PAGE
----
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Haiti's Refugees

PRESIDENT Clinton's decision to allow asylum hearings at sea for people fleeing Haiti's violently repressive military regime is a welcome move. Regrettably for many Haitians, it has come 16 months too late.

When President Bush ordered the United States Coast Guard to intercept boats fleeing the island nation and return the passengers without hearings in May 1992, the policy was correctly criticized as inhumane, if not a violation of international law.

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One of the chief critics of the move was Bill Clinton, who just before taking office reversed himself and backed the repatriation policy anyway. The reason: Too many Haitians might lose their lives at sea. Yet those who faced the uncertainties of the sea (albeit a shorter trip) trying to cross the Florida Straits from Cuba were accorded near-hero status. Haitians deserve no less sympathy and support because their oppressors are less ideological.

The administration's change comes with an acknowledgment that the repression in Haiti has intensified. Although the White House says it expects an increase in boat people, it doesn't expect a dramatic increase in the number of people accepted as political refugees. Yet ousted President Jean-Bertrand Aristide drew heavy support from the poor and disenfranchised, who are the focus of grass-roots efforts to encourage education and political activism. The poor also are the easiest, most available targets for paramilitary police.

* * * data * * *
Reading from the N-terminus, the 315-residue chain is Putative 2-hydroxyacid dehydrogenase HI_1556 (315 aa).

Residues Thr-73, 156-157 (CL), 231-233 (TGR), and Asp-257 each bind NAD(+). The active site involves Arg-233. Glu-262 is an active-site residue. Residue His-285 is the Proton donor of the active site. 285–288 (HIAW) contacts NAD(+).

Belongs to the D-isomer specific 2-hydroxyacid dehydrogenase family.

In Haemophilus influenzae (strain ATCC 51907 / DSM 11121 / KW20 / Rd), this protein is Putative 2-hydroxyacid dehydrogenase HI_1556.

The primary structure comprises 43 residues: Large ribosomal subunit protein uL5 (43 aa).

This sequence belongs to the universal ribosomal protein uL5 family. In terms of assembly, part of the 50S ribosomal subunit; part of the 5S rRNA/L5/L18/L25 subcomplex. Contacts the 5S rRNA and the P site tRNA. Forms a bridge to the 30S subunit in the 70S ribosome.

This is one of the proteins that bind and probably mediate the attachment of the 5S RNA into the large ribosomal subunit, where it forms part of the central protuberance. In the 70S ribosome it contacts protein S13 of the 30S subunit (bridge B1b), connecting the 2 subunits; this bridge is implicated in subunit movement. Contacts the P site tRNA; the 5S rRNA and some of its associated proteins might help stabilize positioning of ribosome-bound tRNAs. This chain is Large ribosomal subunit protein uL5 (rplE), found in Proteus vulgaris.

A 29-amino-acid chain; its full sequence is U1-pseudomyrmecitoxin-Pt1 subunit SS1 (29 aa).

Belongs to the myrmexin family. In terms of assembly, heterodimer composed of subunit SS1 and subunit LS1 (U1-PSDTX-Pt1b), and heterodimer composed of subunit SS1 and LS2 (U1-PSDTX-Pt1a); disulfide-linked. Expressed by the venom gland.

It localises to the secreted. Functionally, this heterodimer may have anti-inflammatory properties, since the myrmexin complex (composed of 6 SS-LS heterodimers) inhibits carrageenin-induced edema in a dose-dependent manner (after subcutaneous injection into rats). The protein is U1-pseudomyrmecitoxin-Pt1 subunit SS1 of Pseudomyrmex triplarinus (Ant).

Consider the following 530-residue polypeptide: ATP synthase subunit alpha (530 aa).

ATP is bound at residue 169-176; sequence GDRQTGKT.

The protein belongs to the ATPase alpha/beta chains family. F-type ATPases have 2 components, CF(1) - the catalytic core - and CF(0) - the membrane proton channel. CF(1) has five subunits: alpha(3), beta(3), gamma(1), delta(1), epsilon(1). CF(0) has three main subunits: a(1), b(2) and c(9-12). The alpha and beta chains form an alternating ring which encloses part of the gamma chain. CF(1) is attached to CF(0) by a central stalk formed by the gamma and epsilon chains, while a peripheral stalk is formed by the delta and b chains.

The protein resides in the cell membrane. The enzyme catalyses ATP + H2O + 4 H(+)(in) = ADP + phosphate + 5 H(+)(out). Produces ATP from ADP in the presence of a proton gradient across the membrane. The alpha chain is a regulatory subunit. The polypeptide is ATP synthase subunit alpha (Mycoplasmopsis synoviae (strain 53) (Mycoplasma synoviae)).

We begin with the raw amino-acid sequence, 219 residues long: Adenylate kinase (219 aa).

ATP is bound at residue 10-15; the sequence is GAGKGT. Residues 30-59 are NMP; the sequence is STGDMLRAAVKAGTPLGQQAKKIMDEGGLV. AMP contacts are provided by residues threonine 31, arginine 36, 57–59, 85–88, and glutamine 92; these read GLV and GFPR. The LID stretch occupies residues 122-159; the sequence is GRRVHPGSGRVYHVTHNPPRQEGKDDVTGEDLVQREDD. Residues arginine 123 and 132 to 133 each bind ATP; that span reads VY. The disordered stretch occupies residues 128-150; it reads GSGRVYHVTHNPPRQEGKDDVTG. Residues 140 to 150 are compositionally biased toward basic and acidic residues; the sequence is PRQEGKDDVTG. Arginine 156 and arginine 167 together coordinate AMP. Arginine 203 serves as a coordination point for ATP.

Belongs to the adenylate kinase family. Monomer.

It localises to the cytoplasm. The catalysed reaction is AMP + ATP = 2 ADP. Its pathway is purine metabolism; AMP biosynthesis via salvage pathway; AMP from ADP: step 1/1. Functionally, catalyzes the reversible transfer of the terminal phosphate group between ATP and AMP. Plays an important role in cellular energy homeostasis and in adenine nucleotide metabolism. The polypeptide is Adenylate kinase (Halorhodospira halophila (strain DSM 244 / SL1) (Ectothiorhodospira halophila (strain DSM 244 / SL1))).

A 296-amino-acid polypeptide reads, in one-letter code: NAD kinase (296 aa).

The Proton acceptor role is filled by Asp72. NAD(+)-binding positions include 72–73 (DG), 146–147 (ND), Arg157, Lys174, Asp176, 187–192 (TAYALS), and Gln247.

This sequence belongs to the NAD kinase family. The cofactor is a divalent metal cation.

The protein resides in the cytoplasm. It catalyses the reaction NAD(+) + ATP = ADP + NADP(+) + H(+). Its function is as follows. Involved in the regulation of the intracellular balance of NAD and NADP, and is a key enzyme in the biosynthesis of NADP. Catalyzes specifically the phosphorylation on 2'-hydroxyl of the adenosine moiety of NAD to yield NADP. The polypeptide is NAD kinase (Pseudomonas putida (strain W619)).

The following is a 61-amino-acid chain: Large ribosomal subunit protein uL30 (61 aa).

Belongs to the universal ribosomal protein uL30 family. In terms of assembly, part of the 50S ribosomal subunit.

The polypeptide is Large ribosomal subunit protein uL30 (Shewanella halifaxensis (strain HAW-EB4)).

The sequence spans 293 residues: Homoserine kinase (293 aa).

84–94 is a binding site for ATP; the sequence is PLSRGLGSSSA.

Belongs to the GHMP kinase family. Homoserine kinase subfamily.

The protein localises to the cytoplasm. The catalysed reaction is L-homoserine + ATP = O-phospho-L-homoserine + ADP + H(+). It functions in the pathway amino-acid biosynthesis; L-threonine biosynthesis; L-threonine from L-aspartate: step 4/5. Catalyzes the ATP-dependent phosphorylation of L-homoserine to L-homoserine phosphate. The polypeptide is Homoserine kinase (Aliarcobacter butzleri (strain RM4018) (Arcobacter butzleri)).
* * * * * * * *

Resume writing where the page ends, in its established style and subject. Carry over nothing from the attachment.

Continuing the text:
Allowing asylum interviews at sea is only a temporary step toward dealing with Haitian refugees. More thought should be given to setting up safe havens. One location suggested is Ile de la Gonave, off the Haitian coast. The White House has objected on the basis of the expense of housing and supplies for refugees, as well as on the prospect of US troops occupying Haitian territory. But the haven could be administered by the Organization of American States with US logistical support. Another possibility: Reopen the processing center at Guantanamo Bay. Such efforts, especially if they led to a marked increase in boats fleeing mainland Haiti, would require another acknowledgment - that the bulk of refugees are political, not economic.

The US also could consider adopting a safe-haven policy for Haitians similar to that for Salvadorans fleeing that country's civil war in the 1980s. A corollary: Washington should ensure that any US state likely to receive Haitian refugees under such a policy gets adequate financial support.

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